By Sandy Wiegand, Copyeditor and Writer at Joining Vision and Action
It’s National Volunteer Week, a time to celebrate volunteers and their ability to tackle tough challenges and bolster communities, to paraphrase Points of Light. Recently, I wrote a blog about my own desire to increase my community engagement. I shared what studies and statistics say about who volunteers, what they get out of it and what experts say about choosing where to volunteer. This time, I’m seeking inspiration from the people on the ground.
Many of my JVA colleagues are dedicated volunteers. They serve on boards. They fundraise. They never talk about their experiences in terms of what they—or I— “should” do. I don’t feel like I’m being told to eat my veggies. If you haven’t volunteered much, it can still be a challenge to leave that mindset behind, though. So I thought I’d ask them to elaborate on their experiences.
I asked three basic questions: What do you get out of volunteering? How did you find a role and an organization that’s a good fit? And how do you stay motivated and make the experience feel rewarding? My co-workers responded enthusiastically, so this will be a two-part blog. Today, we’ll focus on the first question.
What do you get out of volunteering?
It makes you feel connected to your community.
- For Katherine, it instills a “sense of belonging, or ownership in my community. If I’ve volunteered at a park cleanup, for example, I feel invested in keeping that space clean.”
- Adam, who is co-chair of the Denver Sustainable Food Policy Council, notes that Denver is his hometown, so impacting food security and urban agriculture here feels especially good, like he’s helping out his neighbors.
- When Katalin moved to Golden not long ago, she volunteered on the PTA and with the Seniors’ Resource Center as a way of learning about her new community. And today, she’s vice chair of the City of Golden Public Art Commission, helping to shape that community’s identity.
- Rolfe consistently sits on two to three boards of directors and gives considerable time to his church. He says these contributions bring him “joy in being part of a community … joy in helping an organization do the good work that it does in the world.”
It’s a chance to “give back” if you feel a personal connection with a particular cause.
- Nora volunteers with Kids Aid, The Backpack Program, which provides food for students to take home for the weekend. “As the daughter of a teacher, I know the impact hunger has on your ability to learn,” she says. “So I can appreciate where these kids and families are coming from and want to support them during their time of challenge.”
- Erin has volunteered for years with her children’s school, including helping out in the classroom and helping launch and maintain a community garden. “As a daughter of two teachers, I definitely appreciate the efforts of teachers every day,” she says. She also helps out with fundraising, such as silent auctions, because “schools need money.” In the past, she helped organize a community service day for students, a great way to teach children to give back.
It connects you with new people, ideas and experiences.
- At Seniors’ Resource Center, Katalin supported an art program for people with Alzheimer’s disease. It was “a very different kind of community than I was normally communicating with,” Kat says. Dealing with a family member with dementia “wasn’t even on my radar at the time.”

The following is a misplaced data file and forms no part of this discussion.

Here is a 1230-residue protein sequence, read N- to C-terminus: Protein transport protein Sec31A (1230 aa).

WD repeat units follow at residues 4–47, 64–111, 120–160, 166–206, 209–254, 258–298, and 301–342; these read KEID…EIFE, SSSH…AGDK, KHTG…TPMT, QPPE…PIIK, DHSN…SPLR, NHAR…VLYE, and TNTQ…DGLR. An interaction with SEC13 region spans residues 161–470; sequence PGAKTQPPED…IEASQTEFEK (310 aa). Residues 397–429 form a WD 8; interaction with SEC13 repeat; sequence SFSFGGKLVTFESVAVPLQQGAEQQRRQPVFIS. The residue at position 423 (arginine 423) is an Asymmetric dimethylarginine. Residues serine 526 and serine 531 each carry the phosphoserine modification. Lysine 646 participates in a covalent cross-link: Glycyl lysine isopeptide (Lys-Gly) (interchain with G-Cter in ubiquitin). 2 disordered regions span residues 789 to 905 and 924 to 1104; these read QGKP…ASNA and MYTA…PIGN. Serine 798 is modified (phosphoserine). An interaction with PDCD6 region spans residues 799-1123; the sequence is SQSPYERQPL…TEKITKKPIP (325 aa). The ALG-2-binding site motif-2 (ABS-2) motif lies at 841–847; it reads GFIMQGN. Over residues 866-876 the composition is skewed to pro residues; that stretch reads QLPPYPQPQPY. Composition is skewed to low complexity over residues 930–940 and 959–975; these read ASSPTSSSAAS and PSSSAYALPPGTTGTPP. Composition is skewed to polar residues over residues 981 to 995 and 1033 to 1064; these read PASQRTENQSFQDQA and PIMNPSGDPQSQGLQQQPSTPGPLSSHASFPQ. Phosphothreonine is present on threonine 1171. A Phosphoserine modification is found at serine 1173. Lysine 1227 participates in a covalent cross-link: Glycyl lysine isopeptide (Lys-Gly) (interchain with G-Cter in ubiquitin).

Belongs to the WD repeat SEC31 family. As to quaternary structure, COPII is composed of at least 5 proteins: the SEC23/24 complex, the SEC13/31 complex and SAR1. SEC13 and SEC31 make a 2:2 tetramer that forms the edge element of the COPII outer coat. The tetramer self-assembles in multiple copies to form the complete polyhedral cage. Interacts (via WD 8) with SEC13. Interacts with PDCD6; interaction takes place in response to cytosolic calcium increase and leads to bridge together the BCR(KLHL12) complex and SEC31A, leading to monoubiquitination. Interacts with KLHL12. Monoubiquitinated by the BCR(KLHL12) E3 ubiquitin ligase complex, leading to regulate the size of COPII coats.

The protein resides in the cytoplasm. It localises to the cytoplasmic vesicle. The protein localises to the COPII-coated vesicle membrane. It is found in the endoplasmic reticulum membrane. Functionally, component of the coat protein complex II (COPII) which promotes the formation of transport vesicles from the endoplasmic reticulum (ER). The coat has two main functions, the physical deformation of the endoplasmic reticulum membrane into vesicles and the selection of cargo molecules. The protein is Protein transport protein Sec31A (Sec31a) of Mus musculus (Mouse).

- Sarah’s work on the board of Children’s Future International, takes her to Cambodia every year or two, where she works with Cambodian staff, providing support in planning, policies and more. She also has also volunteered as a mentor to newly arrived refugee families in Denver, through Lutheran Family Services, for a family from Burma and a family from the Democratic Republic of Congo.
- And Nora, who also volunteers at Foster Alumni Mentors, notes that “even though I usually have some sort of connection to/interest in the organization I’m supporting, I often learn new things, meet new people, spark new ideas or interests.”
It helps you stay current on what’s happening in a movement you care about.
It gives you perspective on the big picture/what’s important.
- “Volunteer work helps me get out of the routine of my own life and daily experiences and be part of something larger than myself,” Erin explains.
- “It helps keep me grounded,” says Katalin, who has served on the PTA board of her children’s school and is now on the board of the Golden Schools Foundation, supporting the city’s articulation schools. “You learn that not everybody at the school can afford to go on a field trip… or this kid showed up to school without warm enough clothes or one kid was supposed to have medication and his parents couldn’t pay for it… It introduces you to stuff that you wouldn’t know if you just stay in your bubble.”
It helps you realize that one person really can make a difference.
- “I feel valued—even loved—when my volunteering is appreciated and when I feel I’m making a difference,” Rolfe says.
- Regarding her work with refugees, Sarah comments: “This is probably the most impactful volunteer work I’ve done, because these families don’t have many people to help them adapt to life in the U.S.—everything from learning how to ride the bus, go grocery shopping, enrolling kids in school, helping them with their English, taking them to doctor’s appointments…”
- Nora says it reminds her of what she has that others may lack: “I remember working with foster alumni and was reminded often of the relationship resources I have that they often don’t.”
In part 2, we’ll find out my colleagues’ perspectives on how to find a volunteering role and an organization that are a good fit, and how to stay motivated and get the most out of a volunteering gig.